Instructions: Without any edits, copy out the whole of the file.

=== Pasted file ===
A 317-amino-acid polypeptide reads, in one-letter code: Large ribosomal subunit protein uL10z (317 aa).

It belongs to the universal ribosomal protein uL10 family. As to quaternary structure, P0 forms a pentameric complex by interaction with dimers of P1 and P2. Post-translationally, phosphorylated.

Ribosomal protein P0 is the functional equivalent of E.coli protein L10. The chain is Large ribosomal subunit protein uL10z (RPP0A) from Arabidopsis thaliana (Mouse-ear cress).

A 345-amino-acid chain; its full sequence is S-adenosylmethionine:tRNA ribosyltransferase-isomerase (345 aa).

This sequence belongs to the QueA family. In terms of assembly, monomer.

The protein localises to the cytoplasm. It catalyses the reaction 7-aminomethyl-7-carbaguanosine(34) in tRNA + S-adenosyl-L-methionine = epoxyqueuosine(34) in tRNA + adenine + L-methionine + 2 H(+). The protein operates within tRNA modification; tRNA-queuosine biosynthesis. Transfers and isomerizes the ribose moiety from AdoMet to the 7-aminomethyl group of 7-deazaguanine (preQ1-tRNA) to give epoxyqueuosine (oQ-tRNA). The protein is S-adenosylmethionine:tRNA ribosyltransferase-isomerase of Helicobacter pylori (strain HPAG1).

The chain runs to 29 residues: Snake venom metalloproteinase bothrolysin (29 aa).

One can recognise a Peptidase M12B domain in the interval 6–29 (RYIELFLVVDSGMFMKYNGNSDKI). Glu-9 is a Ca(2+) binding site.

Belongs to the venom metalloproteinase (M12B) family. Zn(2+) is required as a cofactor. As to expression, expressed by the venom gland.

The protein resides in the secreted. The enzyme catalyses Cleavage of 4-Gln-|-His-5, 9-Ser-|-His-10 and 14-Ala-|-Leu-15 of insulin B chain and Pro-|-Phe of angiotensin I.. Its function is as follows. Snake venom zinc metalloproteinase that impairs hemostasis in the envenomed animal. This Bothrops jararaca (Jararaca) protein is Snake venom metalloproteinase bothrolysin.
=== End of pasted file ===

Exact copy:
A 317-amino-acid polypeptide reads, in one-letter code: Large ribosomal subunit protein uL10z (317 aa).

It belongs to the universal ribosomal protein uL10 family. As to quaternary structure, P0 forms a pentameric complex by interaction with dimers of P1 and P2. Post-translationally, phosphorylated.

Ribosomal protein P0 is the functional equivalent of E.coli protein L10. The chain is Large ribosomal subunit protein uL10z (RPP0A) from Arabidopsis thaliana (Mouse-ear cress).

A 345-amino-acid chain; its full sequence is S-adenosylmethionine:tRNA ribosyltransferase-isomerase (345 aa).

This sequence belongs to the QueA family. In terms of assembly, monomer.

The protein localises to the cytoplasm. It catalyses the reaction 7-aminomethyl-7-carbaguanosine(34) in tRNA + S-adenosyl-L-methionine = epoxyqueuosine(34) in tRNA + adenine + L-methionine + 2 H(+). The protein operates within tRNA modification; tRNA-queuosine biosynthesis. Transfers and isomerizes the ribose moiety from AdoMet to the 7-aminomethyl group of 7-deazaguanine (preQ1-tRNA) to give epoxyqueuosine (oQ-tRNA). The protein is S-adenosylmethionine:tRNA ribosyltransferase-isomerase of Helicobacter pylori (strain HPAG1).

The chain runs to 29 residues: Snake venom metalloproteinase bothrolysin (29 aa).

One can recognise a Peptidase M12B domain in the interval 6–29 (RYIELFLVVDSGMFMKYNGNSDKI). Glu-9 is a Ca(2+) binding site.

Belongs to the venom metalloproteinase (M12B) family. Zn(2+) is required as a cofactor. As to expression, expressed by the venom gland.

The protein resides in the secreted. The enzyme catalyses Cleavage of 4-Gln-|-His-5, 9-Ser-|-His-10 and 14-Ala-|-Leu-15 of insulin B chain and Pro-|-Phe of angiotensin I.. Its function is as follows. Snake venom zinc metalloproteinase that impairs hemostasis in the envenomed animal. This Bothrops jararaca (Jararaca) protein is Snake venom metalloproteinase bothrolysin.